Pay special attention to who you with and how you’re working when you are having the most fun at work. These are important insights into what lights you up inside wrapped up in those two details. Who you are working with and how you are going about the work. I’ve spent a good amount of time in my career thinking that there was something wrong with me. In the draft of my book, I tell the story of why I went so far as to hire a job coach, so I could figure out my career goals and plan for the next five years.
Spoiler alert: I still don’t know, and I don’t know that I care. Success for me professionally is doing work I believe in with people that I enjoy. It matters whether we feel safe, held, and happy with the people we work closely with on a daily basis. For me, there is no work self and life self. Sure, there are ways that we put our best foot forward. Certain things we don’t say. Certain things we don’t wear. But in the end, all of us are just people who are doing our best to navigate the complexities of life and a big part of many of our lives is work.
If we can uncover the things that light us up on the inside and leverage that joy in our work, we are really onto something. For me, something that is really important to me is hospitality. I’m on the edge of my seat waiting for Simon Sinek and Will Guidara’s new book to come out, Unreasonable Hospitality. If I had the time, I could spend hours upon hours uncovering ways to thrill and delight people at work. I dream of having people show up to a meeting and feel like they were part of a dinner party for close friends. One of my colleagues, a masterful instructional coach, Angela Faulhaber, had the idea to greet teachers at the doors when they walked in for our PD day on Friday. We also played music over the intercom (a playlist with everyone’s walk-up songs) as they were getting settled for the day. Just little touches to show people how excited we are to see them and how glad we are that they came to spend time with us. This might seem like fluff but research has shown student engagement goes up by 20% when teachers simply greet students at the door. It also shows that a sense of belonging goes up and discipline goes down. All of that with one simple move. Small move. Big impact. So, we can build all intricate continuous improvement plans all we want – I’m not saying those aren’t important. But what I am saying is let’s not overcomplicate things when we could make some simple moves that will make a tremendous difference.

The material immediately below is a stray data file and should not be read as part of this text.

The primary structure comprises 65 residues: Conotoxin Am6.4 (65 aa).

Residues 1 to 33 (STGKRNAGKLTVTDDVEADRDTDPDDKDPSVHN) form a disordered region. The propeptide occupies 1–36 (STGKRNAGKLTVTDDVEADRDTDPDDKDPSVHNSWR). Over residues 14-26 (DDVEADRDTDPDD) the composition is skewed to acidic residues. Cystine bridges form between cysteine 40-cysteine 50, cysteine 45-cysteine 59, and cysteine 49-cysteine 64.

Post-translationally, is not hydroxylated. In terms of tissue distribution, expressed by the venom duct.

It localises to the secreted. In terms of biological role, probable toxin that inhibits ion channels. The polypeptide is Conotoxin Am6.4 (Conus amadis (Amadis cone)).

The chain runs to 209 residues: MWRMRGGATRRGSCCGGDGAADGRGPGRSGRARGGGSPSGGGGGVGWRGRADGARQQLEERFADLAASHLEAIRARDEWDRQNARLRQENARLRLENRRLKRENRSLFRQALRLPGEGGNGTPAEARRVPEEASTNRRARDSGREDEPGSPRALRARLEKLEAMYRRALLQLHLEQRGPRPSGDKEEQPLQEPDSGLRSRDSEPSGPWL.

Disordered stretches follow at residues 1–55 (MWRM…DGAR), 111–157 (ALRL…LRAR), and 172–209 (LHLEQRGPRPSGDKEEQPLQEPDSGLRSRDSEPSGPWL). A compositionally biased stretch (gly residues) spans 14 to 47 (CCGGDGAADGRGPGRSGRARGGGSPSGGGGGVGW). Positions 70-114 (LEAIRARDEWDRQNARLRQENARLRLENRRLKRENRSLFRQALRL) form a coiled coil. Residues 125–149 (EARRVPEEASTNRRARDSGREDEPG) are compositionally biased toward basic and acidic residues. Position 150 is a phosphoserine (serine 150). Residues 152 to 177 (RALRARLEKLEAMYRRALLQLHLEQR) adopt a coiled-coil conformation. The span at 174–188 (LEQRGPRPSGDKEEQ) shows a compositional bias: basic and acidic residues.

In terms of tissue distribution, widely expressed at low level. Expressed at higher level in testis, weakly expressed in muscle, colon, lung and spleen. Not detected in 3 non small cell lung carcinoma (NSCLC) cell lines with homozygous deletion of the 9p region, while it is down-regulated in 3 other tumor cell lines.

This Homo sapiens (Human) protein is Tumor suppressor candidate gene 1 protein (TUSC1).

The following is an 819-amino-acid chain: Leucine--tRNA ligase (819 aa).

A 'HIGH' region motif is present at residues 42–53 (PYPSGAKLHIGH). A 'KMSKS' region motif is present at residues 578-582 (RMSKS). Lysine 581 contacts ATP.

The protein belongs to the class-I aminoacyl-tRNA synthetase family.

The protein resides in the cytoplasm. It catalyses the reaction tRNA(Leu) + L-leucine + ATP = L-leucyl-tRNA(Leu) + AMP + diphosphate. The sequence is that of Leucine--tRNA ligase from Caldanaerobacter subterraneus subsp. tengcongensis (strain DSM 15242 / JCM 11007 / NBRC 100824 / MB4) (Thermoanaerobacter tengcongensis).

When your joy intersects with small moves done with big care and consistency over an extended period of time, that’s going to make a positive impact on the people you serve on a daily basis.
We have a professional learning center where teachers can gather for good conversation and learning. Last week, I noticed some teachers who were doing some new learning, and it can be a challenge to focus your mind for 20-30 minutes during a busy work day, but it was clear they were trying. We keep a Keurig in that space, and I had about 10 minutes between meetings, so I decided to take coffee orders and deliver those to their seats. Taking good care of people feels good. It feels good for the person taking care and those on the receiving end of that care too. Now, I can’t prove right now that their cup of Joe did anything to increase their learning. But it increased their sense of belonging, and when belonging goes up, learning is more likely to occur.
So, the next time you feel really happy in your work, pay attention. Pay attention to who you are with and how you’re going about the work. Somewhere in the middle of all of that is your joy. Your joy is your gift to our profession and now more than ever, we need people walking in their light and their goodness.